Monday, July 02, 2012

This Week in Television History: July 2012 PART I

Listen to me on TV CONFIDENTIAL:

As always, the further we go back in Hollywood history, the more that fact and legend become intertwined. It's hard to say where the truth really lies.

 
July 2, 1947
Lawrence "Larry" Gene David the American actor, writer, comedian, producer, and film director. David is the co-creator and producer of two successful television comedies, Seinfeld (1989-1998) and Curb Your Enthusiasm (1999-present) is born. 


In 1989, he teamed up with Jerry Seinfeld to co-create the television series Seinfeld, where he also acted as head writer and executive producer. David's work won him a Primetime Emmy Award for Outstanding Comedy Series in 1993. In 1999, he created the HBO series Curb Your Enthusiasm, a mostly improvised sitcom in which he stars as a fictionalized version of himself.
Formerly a standup comedian, David went into television comedy, writing and starring in ABC's Fridays, as well as writing briefly for Saturday Night Live.

Jul 4, 1927
Playwright and screenwriter Neil Simon born in the Bronx section of New York City. 



In one of his earliest jobs, in the 1950s, Simon wrote for Sid Caesar’s live comedy television program Your Show of Shows, alongside other future greats such as Mel Brooks and Carl Reiner. As Simon went on to write for the stage and big screen, humor would continue to play a major role in his work. Simon’s first Broadway play, Come Blow Your Horn, opened in 1961. He went on to write over 30 plays, including Barefoot in the Park (1963), The Odd Couple (1965), The Last of the Red Hot Lovers (1969), The Sunshine Boys (1972), Chapter Two (1977), the autobiographical trilogy of Brighton Beach Memoirs (1983), Biloxi Blues (1985) and Broadway Bound (1986), Lost in Yonkers (1991) and The Goodbye Girl (1993).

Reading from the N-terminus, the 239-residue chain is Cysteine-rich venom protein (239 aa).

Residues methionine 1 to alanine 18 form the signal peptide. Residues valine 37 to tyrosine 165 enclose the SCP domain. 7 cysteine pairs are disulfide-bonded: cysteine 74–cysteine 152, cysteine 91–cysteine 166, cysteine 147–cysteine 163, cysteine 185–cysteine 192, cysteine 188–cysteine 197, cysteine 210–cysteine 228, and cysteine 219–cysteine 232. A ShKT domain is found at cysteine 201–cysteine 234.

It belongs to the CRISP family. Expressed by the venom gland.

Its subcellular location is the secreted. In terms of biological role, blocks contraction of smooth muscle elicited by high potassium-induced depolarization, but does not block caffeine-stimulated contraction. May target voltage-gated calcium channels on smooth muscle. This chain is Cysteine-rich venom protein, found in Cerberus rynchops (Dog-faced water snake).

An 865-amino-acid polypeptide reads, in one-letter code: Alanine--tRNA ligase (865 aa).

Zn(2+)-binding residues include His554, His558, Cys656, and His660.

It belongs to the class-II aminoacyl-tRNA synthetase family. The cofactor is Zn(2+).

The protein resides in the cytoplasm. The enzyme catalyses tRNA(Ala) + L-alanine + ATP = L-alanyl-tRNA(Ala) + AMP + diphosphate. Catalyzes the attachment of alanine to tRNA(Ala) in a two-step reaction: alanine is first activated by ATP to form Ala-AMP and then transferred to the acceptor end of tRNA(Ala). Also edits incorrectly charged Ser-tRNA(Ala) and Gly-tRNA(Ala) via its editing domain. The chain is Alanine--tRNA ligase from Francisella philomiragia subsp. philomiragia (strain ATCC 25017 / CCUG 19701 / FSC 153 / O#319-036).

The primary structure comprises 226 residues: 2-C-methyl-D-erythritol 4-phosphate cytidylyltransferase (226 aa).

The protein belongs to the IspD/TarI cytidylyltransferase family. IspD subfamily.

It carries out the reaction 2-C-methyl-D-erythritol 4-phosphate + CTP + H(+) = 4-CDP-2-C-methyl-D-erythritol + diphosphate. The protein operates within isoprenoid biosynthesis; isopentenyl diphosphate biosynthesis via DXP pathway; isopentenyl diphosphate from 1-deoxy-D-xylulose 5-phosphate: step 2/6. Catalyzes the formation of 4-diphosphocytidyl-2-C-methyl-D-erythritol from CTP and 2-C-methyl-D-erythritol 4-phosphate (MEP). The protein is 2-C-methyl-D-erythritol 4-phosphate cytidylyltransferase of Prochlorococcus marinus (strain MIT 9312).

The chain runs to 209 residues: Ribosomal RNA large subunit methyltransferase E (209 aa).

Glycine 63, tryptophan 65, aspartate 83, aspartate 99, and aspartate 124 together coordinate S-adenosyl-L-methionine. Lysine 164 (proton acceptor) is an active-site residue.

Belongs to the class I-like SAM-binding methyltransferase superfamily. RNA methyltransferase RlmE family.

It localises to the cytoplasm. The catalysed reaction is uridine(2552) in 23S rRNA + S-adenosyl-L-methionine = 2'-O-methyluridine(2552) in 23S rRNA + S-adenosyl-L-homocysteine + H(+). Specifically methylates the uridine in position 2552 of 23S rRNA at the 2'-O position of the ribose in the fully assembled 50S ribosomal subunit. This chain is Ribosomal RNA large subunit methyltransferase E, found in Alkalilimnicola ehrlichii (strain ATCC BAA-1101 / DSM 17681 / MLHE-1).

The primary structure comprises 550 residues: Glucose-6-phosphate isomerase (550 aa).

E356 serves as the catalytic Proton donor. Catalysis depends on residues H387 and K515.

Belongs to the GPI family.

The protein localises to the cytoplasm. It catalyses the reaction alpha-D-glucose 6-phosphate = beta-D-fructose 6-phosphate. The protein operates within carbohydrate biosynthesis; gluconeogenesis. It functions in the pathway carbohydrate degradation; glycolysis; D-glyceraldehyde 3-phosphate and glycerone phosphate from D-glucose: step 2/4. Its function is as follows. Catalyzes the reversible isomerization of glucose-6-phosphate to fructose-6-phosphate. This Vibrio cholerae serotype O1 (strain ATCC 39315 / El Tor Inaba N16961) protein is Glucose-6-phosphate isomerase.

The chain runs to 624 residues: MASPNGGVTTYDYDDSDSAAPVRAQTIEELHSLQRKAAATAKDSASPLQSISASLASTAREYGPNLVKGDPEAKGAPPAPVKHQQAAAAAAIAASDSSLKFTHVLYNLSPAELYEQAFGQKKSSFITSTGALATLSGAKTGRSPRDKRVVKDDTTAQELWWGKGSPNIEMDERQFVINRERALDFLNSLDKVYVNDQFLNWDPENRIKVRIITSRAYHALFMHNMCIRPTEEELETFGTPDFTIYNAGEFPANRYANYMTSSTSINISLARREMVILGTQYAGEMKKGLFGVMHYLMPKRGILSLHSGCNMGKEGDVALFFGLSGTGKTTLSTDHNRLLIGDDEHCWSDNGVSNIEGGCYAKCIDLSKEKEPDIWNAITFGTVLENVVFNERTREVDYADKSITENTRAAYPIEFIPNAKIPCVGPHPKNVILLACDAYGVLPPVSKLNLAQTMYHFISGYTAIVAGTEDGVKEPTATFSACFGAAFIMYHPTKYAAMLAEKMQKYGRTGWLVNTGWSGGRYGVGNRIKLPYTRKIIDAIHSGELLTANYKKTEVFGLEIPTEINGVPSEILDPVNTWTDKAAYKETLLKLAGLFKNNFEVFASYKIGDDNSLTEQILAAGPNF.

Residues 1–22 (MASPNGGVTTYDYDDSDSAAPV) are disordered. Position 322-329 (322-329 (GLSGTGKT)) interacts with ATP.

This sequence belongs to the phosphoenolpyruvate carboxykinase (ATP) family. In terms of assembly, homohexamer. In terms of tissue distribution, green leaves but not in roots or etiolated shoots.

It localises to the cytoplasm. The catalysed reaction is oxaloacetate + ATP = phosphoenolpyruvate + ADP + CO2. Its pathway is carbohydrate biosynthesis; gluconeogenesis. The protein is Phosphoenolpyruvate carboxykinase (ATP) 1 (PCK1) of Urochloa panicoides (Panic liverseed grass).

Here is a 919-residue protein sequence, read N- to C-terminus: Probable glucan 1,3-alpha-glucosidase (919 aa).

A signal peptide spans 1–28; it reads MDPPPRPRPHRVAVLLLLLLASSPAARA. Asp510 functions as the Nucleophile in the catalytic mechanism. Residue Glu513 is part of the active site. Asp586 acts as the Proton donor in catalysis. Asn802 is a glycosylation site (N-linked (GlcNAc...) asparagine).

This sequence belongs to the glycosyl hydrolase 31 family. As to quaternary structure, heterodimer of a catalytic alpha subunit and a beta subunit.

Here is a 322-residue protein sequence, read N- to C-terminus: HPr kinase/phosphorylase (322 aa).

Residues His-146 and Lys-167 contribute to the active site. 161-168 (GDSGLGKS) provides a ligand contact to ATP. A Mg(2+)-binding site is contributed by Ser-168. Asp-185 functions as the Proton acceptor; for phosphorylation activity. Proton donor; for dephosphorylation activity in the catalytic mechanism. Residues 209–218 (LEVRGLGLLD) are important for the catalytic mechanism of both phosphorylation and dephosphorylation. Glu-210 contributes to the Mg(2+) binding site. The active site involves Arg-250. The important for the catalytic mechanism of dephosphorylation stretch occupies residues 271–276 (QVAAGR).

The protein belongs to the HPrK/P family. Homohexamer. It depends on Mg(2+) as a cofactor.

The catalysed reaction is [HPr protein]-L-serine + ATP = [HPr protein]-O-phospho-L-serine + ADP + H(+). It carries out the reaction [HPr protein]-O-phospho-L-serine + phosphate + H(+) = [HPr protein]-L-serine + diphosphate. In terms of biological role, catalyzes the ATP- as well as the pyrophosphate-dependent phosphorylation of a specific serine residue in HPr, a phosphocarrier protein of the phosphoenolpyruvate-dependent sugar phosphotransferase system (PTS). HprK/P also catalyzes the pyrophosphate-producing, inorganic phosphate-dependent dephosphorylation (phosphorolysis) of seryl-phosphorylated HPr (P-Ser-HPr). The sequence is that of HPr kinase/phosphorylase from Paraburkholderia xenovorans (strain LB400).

Simon wrote the screenplay for many of his stage productions that were adapted for the big screen. In 1967, Robert Redford and Jane Fonda starred in a cinematic version of Barefoot in the Park, about a young newlywed couple in Manhattan. Redford had also appeared in the original Broadway cast. In 1968, Jack Lemmon and Walter Matthau starred in a film version of The Odd Couple, about the mismatched roommates Felix Ungar, a neurotic neat freak, and Oscar Madison, a slob. Matthau also played Oscar Madison in the original Broadway production. The Odd Couple later became a popular TV sitcom that aired from 1970 to 1975 and starred Tony Randall and Jack Klugman. In 1998, Lemmon and Matthau reunited for The Odd Couple II. (The pair appeared in a number of comedic films together, starting with 1966’s The Fortune Cookie and including 1993’s Grumpy Old Men and its 1995 sequel.)
Simon has received four Academy Award nominations for Best Screenplay: for The Odd Couple, The Sunshine Boys (1975), which starred Matthau and George Burns, The Goodbye Girl (1977), which starred Richard Dreyfuss and Marsha Mason (whom Simon was married to from 1973 to 1981) and California Suite (1978), which featured Jane Fonda, Alan Alda, Michael Caine and Richard Pryor.

July 6, 1927
Patrick “Pat” Layton Paulsen was born.



The comedian and satirist notable for his roles on several of the Smothers Brothers TV shows, and for his campaigns for President of the United States in 1968, 1972, 1980, 1988, 1992, and 1996, which had primarily comedic rather than political objectives, although his campaigns generated some protest votes for him.

July 7, 1927
Carl Hilding "Doc" Severinsen the pop and jazz trumpeter is born.



He is best known for leading the NBC Orchestra on The Tonight Show Starring Johnny Carson. Severinsen was born in Arlington, Oregon, the son of Minnie Mae and Carl Severinsen, who was a dentist. He was nicknamed "Little Doc" after his father, and had originally wanted to play the trombone. But the senior Severinsen, a gifted amateur violinist, urged him to study the violin. The younger Severinsen insisted on the trombone, but had to settle for the only horn available in Arlington's small music store a trumpet. A week later, with the help of his father and a manual of instructions, the seven-year-old was so good that he was invited to join the high school band.

To quote the Bicentennial Minute, "And that's the way it was".

Stay Tuned

Tony Figueroa
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